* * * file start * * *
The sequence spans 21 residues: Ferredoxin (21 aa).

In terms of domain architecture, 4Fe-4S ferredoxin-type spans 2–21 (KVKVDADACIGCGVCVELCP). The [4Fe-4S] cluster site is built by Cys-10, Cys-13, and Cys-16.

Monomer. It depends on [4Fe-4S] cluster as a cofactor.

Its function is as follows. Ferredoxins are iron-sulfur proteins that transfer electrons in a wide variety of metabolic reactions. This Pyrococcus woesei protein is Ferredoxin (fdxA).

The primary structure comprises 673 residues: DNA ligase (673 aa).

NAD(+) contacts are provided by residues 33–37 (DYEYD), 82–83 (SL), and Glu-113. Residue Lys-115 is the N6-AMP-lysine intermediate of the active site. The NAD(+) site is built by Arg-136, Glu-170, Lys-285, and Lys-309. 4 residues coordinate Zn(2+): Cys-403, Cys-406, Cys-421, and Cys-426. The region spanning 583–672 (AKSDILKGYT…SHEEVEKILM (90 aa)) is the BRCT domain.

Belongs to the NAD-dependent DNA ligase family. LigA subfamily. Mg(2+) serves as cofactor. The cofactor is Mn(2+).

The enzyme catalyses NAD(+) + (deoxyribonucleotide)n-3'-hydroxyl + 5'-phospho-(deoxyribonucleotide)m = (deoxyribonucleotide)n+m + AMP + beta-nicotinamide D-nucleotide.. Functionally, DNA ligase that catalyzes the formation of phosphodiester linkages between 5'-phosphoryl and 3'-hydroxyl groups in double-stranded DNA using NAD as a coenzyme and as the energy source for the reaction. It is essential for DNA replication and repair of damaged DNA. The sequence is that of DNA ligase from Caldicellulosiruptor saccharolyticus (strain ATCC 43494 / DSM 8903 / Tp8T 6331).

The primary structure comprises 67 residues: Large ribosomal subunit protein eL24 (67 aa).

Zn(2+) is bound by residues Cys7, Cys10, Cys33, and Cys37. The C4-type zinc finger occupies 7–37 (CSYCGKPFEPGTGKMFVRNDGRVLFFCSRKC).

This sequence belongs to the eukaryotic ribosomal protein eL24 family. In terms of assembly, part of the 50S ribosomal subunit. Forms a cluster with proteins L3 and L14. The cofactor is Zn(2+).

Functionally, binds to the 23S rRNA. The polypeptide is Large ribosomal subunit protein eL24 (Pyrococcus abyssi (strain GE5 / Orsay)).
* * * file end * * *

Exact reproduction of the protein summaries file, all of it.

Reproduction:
The sequence spans 21 residues: Ferredoxin (21 aa).

In terms of domain architecture, 4Fe-4S ferredoxin-type spans 2–21 (KVKVDADACIGCGVCVELCP). The [4Fe-4S] cluster site is built by Cys-10, Cys-13, and Cys-16.

Monomer. It depends on [4Fe-4S] cluster as a cofactor.

Its function is as follows. Ferredoxins are iron-sulfur proteins that transfer electrons in a wide variety of metabolic reactions. This Pyrococcus woesei protein is Ferredoxin (fdxA).

The primary structure comprises 673 residues: DNA ligase (673 aa).

NAD(+) contacts are provided by residues 33–37 (DYEYD), 82–83 (SL), and Glu-113. Residue Lys-115 is the N6-AMP-lysine intermediate of the active site. The NAD(+) site is built by Arg-136, Glu-170, Lys-285, and Lys-309. 4 residues coordinate Zn(2+): Cys-403, Cys-406, Cys-421, and Cys-426. The region spanning 583–672 (AKSDILKGYT…SHEEVEKILM (90 aa)) is the BRCT domain.

Belongs to the NAD-dependent DNA ligase family. LigA subfamily. Mg(2+) serves as cofactor. The cofactor is Mn(2+).

The enzyme catalyses NAD(+) + (deoxyribonucleotide)n-3'-hydroxyl + 5'-phospho-(deoxyribonucleotide)m = (deoxyribonucleotide)n+m + AMP + beta-nicotinamide D-nucleotide.. Functionally, DNA ligase that catalyzes the formation of phosphodiester linkages between 5'-phosphoryl and 3'-hydroxyl groups in double-stranded DNA using NAD as a coenzyme and as the energy source for the reaction. It is essential for DNA replication and repair of damaged DNA. The sequence is that of DNA ligase from Caldicellulosiruptor saccharolyticus (strain ATCC 43494 / DSM 8903 / Tp8T 6331).

The primary structure comprises 67 residues: Large ribosomal subunit protein eL24 (67 aa).

Zn(2+) is bound by residues Cys7, Cys10, Cys33, and Cys37. The C4-type zinc finger occupies 7–37 (CSYCGKPFEPGTGKMFVRNDGRVLFFCSRKC).

This sequence belongs to the eukaryotic ribosomal protein eL24 family. In terms of assembly, part of the 50S ribosomal subunit. Forms a cluster with proteins L3 and L14. The cofactor is Zn(2+).

Functionally, binds to the 23S rRNA. The polypeptide is Large ribosomal subunit protein eL24 (Pyrococcus abyssi (strain GE5 / Orsay)).